- Azimuth point 258 is the first child star of Azimuth point 2
- Next we add 256 to 258 which equals 514
- Azimuth point 514 is the second child star of Azimuth point 2
We could continue this simple process another 253 times to compile the complete list of child stars for Azimuth point 2.
Lineage: a star’s children
A star can issue 65,535 planets. To determine those planets’ Azimuth points we start with the star’s point and repeatedly add 65,536 to it.
Let’s find the children of Azimuth point 5,636:
- First confirm its type. Point 5,636 is a star because it’s between 256 and 65,535
- Adding 65,536 to 5,636 gives us 71,172
- Azimuth point 71,172 is the first child planet of Azimuth point 5,636
- Add 65,536 to 71,172 to get 136,708
- Azimuth point 136,708 is the second child planet of Azimuth point 5,636
Doing that another 65,533 times would yield the complete list of child planets for Azimuth point 5,636.
Lineage: a star’s parent
Determining a star’s parent galaxy is done by dividing the star’s Azimuth point by 256. The remainder of that operation is the parent’s Azimuth point.
To find the parent galaxy of Azimuth point 1,027:
- Point 1,027 is between 256 and 65,535, confirming it’s a star
- 1,027 divided by 256 gives a remainder of 3
Azimuth point 3 is the parent galaxy of Azimuth point 1,027
Lineage: a planet’s parent
Planets don’t issue Azimuth points, so there aren’t any children to calculate. However, determining a planet’s parent is quite useful and easily done by dividing the planet’s Azimuth point by 65,536. The remainder is the Azimuth point of the planet’s parent star.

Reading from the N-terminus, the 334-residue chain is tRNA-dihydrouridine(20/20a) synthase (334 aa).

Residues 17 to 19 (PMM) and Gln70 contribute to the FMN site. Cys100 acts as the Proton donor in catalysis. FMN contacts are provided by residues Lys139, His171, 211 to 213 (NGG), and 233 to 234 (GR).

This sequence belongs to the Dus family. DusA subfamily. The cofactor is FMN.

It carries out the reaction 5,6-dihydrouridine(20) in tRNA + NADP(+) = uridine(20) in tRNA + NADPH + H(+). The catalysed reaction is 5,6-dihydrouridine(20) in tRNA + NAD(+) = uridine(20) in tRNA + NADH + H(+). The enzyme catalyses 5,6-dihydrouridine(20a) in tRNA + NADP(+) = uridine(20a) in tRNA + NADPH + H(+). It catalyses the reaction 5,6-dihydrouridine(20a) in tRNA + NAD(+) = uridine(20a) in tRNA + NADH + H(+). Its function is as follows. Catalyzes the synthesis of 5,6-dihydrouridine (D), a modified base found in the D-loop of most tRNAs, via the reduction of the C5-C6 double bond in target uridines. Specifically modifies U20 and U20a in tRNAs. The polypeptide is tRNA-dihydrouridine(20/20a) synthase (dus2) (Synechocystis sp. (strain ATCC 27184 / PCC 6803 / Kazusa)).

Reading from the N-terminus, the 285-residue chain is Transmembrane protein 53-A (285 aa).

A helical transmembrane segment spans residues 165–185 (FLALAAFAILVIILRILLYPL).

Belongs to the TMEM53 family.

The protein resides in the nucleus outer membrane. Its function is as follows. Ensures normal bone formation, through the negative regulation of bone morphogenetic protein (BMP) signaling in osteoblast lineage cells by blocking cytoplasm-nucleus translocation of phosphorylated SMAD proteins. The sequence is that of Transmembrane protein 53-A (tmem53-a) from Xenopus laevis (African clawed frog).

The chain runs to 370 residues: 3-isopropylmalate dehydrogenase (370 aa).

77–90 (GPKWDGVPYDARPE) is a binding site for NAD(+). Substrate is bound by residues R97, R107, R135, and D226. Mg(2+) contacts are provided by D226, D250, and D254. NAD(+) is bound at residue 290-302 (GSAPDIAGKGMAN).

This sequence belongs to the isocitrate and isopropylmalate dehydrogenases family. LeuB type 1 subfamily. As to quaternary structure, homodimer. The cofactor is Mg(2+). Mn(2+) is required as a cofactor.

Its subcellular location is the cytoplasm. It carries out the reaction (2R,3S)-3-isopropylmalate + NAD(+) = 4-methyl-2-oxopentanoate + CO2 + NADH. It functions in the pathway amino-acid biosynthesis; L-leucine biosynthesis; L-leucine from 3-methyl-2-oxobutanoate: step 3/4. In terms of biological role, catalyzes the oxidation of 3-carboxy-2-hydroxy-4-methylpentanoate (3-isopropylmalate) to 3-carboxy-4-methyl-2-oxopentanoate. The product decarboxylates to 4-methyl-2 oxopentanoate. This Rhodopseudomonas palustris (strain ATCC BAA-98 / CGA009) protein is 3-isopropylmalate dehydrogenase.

To find the parent star of Azimuth point 66,312:
- Point 66,312 is between 65,536 and 4,294,967,295, so it’s a planet
- 66,312 divided by 65,536 gives a remainder of 776
Azimuth point 776 is the parent star of Azimuth point 66,312
Azimuth point ➞ ship name
What do we know about Azimuth point 0?
- Point 0 is between 0 and 255, therefore it’s a galaxy
- Like all galaxies, it can issue 255 stars
- We can calculate its child stars’ points by adding 256 to 0 over and over
- Its name is one of the suffix phonemes
We still don’t know its name, though. Let’s change that. As you might have guessed, a galaxy’s Azimuth point maps directly to the order of the suffix phoneme list. (Scroll down for a reference phoneme list)
The zeroth suffix is
zod, so Azimuth point 0’s name is ~zod.
How about Azimuth points 1, 2, and 3?
- Azimuth point 1 is the galaxy ~nec
- Azimuth point 2 is the galaxy ~bud
- Azimuth point 3 is the galaxy ~wes
To determine a star’s name from its point, we do the same division operation that we used to determine its parent. This time we will also pay attention to the quotient. The quotient value maps to the star name’s prefix and the remainder to the name’s suffix. A star’s suffix is also the name of its parent galaxy.
What’s the name of Azimuth point 258 and its parent?
- Point 258 is a star
- 258 divided by 256 yields a quotient of 1 and a remainder of 2
- The 1st prefix is
- The 2nd suffix is